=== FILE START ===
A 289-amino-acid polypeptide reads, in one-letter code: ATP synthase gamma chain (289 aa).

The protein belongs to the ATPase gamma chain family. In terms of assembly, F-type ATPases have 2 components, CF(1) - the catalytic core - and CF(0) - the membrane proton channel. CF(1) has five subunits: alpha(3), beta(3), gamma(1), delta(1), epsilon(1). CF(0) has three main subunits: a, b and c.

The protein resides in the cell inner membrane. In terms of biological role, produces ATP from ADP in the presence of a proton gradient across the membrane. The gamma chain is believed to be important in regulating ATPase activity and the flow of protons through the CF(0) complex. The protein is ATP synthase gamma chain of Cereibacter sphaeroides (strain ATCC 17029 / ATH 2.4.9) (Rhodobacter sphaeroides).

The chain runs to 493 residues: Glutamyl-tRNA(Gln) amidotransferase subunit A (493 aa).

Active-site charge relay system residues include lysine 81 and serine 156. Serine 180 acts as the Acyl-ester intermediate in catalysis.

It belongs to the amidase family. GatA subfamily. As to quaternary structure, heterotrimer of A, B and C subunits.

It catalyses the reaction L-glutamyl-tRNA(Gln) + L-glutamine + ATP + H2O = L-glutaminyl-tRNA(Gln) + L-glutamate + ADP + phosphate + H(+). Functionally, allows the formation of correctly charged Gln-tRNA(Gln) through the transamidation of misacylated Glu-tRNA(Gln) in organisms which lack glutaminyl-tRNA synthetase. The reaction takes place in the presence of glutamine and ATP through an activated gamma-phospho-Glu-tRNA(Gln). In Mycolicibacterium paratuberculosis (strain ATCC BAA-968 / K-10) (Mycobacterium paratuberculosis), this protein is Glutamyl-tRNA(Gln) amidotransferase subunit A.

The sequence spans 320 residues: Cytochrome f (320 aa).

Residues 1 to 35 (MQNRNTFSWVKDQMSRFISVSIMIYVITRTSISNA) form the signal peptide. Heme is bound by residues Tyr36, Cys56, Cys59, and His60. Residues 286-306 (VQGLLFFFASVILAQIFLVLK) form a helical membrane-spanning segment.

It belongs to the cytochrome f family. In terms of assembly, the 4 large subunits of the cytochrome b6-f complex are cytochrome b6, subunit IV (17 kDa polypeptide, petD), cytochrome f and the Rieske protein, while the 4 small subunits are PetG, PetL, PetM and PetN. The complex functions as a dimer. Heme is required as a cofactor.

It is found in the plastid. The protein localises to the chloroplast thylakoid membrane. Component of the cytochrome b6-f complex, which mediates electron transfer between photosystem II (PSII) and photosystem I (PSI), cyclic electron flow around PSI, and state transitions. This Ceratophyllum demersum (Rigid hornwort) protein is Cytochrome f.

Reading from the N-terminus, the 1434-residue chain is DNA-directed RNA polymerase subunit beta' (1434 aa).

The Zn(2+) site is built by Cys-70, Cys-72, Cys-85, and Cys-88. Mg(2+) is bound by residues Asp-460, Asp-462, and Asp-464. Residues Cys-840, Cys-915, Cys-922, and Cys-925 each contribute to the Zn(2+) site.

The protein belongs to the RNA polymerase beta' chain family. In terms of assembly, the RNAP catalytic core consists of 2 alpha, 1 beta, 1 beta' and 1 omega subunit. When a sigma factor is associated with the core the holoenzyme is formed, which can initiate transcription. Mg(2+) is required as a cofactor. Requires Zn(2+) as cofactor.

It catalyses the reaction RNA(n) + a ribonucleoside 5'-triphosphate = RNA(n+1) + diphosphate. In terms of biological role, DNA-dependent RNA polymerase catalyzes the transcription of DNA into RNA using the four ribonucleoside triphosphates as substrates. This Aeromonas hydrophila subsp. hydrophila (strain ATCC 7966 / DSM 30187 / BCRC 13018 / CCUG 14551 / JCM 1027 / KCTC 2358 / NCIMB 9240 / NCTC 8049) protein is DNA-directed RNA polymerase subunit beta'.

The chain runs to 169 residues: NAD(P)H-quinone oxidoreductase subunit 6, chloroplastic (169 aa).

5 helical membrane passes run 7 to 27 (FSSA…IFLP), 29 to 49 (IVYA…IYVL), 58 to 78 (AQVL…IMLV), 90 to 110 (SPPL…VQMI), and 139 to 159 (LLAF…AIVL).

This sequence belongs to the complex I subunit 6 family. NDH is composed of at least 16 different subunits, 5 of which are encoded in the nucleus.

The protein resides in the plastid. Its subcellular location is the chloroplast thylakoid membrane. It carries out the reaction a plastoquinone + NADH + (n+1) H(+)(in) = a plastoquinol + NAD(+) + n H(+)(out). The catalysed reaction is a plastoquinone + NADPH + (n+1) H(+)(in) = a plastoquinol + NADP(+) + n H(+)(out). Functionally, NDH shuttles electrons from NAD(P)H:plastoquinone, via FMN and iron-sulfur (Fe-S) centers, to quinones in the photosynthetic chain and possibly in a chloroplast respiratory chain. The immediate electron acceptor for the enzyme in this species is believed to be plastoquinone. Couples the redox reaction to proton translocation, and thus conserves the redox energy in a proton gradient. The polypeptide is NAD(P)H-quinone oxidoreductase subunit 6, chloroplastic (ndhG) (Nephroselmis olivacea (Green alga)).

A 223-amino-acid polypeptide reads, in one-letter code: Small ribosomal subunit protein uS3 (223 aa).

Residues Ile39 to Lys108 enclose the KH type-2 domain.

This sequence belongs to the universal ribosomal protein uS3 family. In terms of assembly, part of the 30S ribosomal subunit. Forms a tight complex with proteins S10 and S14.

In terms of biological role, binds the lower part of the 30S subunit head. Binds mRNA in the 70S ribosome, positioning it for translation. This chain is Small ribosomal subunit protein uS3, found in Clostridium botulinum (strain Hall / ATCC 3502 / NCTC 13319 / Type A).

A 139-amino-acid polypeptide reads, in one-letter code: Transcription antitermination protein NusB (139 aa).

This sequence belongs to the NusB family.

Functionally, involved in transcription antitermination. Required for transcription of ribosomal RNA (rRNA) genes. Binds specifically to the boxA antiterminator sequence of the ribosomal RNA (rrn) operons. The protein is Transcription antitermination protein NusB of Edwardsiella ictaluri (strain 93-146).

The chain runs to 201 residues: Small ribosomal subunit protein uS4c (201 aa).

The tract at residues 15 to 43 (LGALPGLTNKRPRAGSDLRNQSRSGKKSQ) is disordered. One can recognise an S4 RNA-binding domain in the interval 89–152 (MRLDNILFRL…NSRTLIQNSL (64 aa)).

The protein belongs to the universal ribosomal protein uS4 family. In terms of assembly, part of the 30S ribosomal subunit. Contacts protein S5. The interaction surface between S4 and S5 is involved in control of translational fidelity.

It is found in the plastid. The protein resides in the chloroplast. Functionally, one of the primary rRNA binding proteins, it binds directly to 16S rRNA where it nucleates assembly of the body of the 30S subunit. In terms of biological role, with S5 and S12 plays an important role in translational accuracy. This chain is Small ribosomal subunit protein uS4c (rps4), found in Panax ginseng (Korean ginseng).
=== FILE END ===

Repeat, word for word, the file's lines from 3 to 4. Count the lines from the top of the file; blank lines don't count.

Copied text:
The protein resides in the cell inner membrane. In terms of biological role, produces ATP from ADP in the presence of a proton gradient across the membrane. The gamma chain is believed to be important in regulating ATPase activity and the flow of protons through the CF(0) complex. The protein is ATP synthase gamma chain of Cereibacter sphaeroides (strain ATCC 17029 / ATH 2.4.9) (Rhodobacter sphaeroides).

The chain runs to 493 residues: Glutamyl-tRNA(Gln) amidotransferase subunit A (493 aa).